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The English word "silly" has a multitude of meanings. Is there a single German word that would work as a translation for "silly" the following example sentences? If not, which word should I use in each case?

He keeps calling you these silly names. (playful)

Your silly husband is participating in the brezel marathon. (irresponsible)

That silly man will never graduate. (unintelligent)

Parse HTML with regex? That's a silly idea! (foolish)

"Blöd", "dumm" and "doof" feel too insulting to fit the first two senses.

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Isn't the German word for "Silly" FRENCH? It would also cover foolish, unintelligent & irresponsible. –  Cos Callis Jun 10 '11 at 3:23
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@cos I've never heard of that. Are you thinking of "frech" (cheeky)? –  Stefano Palazzo Jun 10 '11 at 23:25
    
@Stefano, No, I'm referring to the French; as in the Awful Tower & that glass pyramid at the Louvre (silly), The Maginot Line (foolish), The Treaties of Versailles & Sevres (unintelligent), French (so called) diplomacy (irresponsible), oh, and the fine art of hiding horse meat with complex sauces that is called "French Cuisine". If Germany would invade France just one more time and STOP, I think no one should complain. –  Cos Callis Jun 11 '11 at 2:04
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@Cos Perhaps you'd like to clarify what you're trying to say here, as it seems quite offensive and nonesensical to me at the moment. –  Glen Wheeler Jun 24 '11 at 9:27
    
Not to say... silly? –  Jules Jul 24 '12 at 9:54
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4 Answers

up vote 11 down vote accepted

"albern" could fit, but feels a bit outdated.

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I don't think "albern" is outdated. Sei doch nicht albern! –  con-f-use Jun 9 '11 at 21:49
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Don't think so either. I use it quite often, actually. However, it fits only with sentence #1 and #4. #2 wouldn't really work and #3 doesn't make sense at all. –  ladybug Jun 9 '11 at 21:55
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'Albern' fits and is quite universal - definitely not outdated! –  Takkat Jun 10 '11 at 6:17
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If you want to use silly in a more playful, less insulting way than blöd or doof, how about

  • töricht (foolish, simple, looses it's weight slightly because it's old fashioned)

    or

  • dümmlich (roughly translates to something like 'slightly idiotic')

Of course, just like 'silly', you can not rely on those words being understood "correctly" :-)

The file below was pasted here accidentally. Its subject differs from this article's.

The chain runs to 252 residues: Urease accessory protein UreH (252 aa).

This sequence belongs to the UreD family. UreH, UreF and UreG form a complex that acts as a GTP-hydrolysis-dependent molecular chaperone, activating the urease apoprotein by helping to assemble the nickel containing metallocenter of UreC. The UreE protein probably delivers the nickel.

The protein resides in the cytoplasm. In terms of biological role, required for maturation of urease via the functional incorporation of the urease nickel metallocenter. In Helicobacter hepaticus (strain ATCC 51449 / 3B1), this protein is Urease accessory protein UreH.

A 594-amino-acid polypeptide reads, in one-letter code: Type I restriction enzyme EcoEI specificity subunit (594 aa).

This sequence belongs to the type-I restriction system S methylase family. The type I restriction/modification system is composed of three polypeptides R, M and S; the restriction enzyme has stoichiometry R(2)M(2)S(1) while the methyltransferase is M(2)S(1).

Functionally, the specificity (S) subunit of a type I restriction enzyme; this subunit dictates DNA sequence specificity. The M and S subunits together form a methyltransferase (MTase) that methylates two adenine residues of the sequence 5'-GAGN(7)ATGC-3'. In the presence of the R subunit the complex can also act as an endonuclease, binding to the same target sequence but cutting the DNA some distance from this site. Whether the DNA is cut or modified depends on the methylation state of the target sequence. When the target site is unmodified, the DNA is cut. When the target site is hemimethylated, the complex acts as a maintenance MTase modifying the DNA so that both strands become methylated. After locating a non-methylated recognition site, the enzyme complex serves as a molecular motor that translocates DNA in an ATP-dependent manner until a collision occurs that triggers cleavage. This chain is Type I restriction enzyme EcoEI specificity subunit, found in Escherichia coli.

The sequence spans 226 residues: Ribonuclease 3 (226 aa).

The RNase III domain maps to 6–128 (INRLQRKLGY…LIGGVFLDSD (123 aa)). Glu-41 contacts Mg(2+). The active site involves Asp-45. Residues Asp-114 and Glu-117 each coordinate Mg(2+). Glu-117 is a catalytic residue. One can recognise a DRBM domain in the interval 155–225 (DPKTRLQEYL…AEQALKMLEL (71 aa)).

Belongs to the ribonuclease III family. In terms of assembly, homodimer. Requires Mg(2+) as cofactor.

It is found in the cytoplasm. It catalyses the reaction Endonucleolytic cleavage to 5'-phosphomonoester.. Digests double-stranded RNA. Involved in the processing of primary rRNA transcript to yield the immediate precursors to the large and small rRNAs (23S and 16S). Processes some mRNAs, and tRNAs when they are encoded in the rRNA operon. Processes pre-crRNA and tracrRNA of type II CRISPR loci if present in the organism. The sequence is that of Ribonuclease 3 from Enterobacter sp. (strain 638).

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Thanks. Could I say "Dein törichter/dümmlicher Mann hat zu viele Brezeln gegessen." without getting anyone offended? –  Tim N Jun 9 '11 at 20:37
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Well, no... or only if you have a really nice smile. You're quite right in assuming that there is no comparable equivalent to 'silly' –  Stefano Palazzo Jun 9 '11 at 20:39
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Actually, I can't think of a single polite way to translate the Brezel sentence into German. I would actually recommend just to leave out the "silly" and instead add a reproachful undertone and roll your eyes ("Dein Mann nimmt am Brezel-Marathon teil...!!!"). –  ladybug Jun 9 '11 at 21:58
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Indeed such a universal word like silly is badly missing in German. Each of your examples would be put in other words (only given here as examples - there are many other variants)

He keeps calling you these silly names. (playful)

"albern"

Your silly husband is participating in the brezel marathon. (irresponsible)

"leichtsinnig"

That silly man will never graduate. (unintelligent)

"einfältig"

Parse HTML with regex? That's a silly idea! (foolish)

"blöd"

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"lächerlich" is quite a harsh word, wouldn't use it for playful... rather "scherzhaft" or "albern" –  ladybug Jun 9 '11 at 21:59
    
What ladybug said.. lächerlich has ridiculing implications and can imply a defensive response like 'That's preposterous!' It may literally translate as 'laughingly', but shouldn't be used that way. –  Joost Schuur Jun 10 '11 at 4:04
    
@ladybug: 'albern' is much better! Thank you - edited answer. –  Takkat Jun 10 '11 at 6:14
    
I would also like to add "bescheuert" and "bekloppt". They might sound a bit less playful at first, but I have been using them frequently when I would use "silly" in English. –  Jules Jul 24 '12 at 9:56
    
@Jules: both of these are good translations too - my answer only covers some examples of non-colloquial variants. Of course there are a lot more :) –  Takkat Jul 24 '12 at 10:05
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In der Schweiz wird an dieser Stelle oft 'lustig' benutzt. Das Wort bekommt in einem bestimmten Kontext die Konnotation von 'silly'.

You silly guy, you ate up all the cookies!?

Du bisch no ne luschtige, hesch eifach aui Güezli ufg'ässe?!

Du bist mir noch ein lustiger Kerl, hast die Kekse einfach weggeputzt.

Aber das funktioniert lange nicht für alle Sätze in der Frage.

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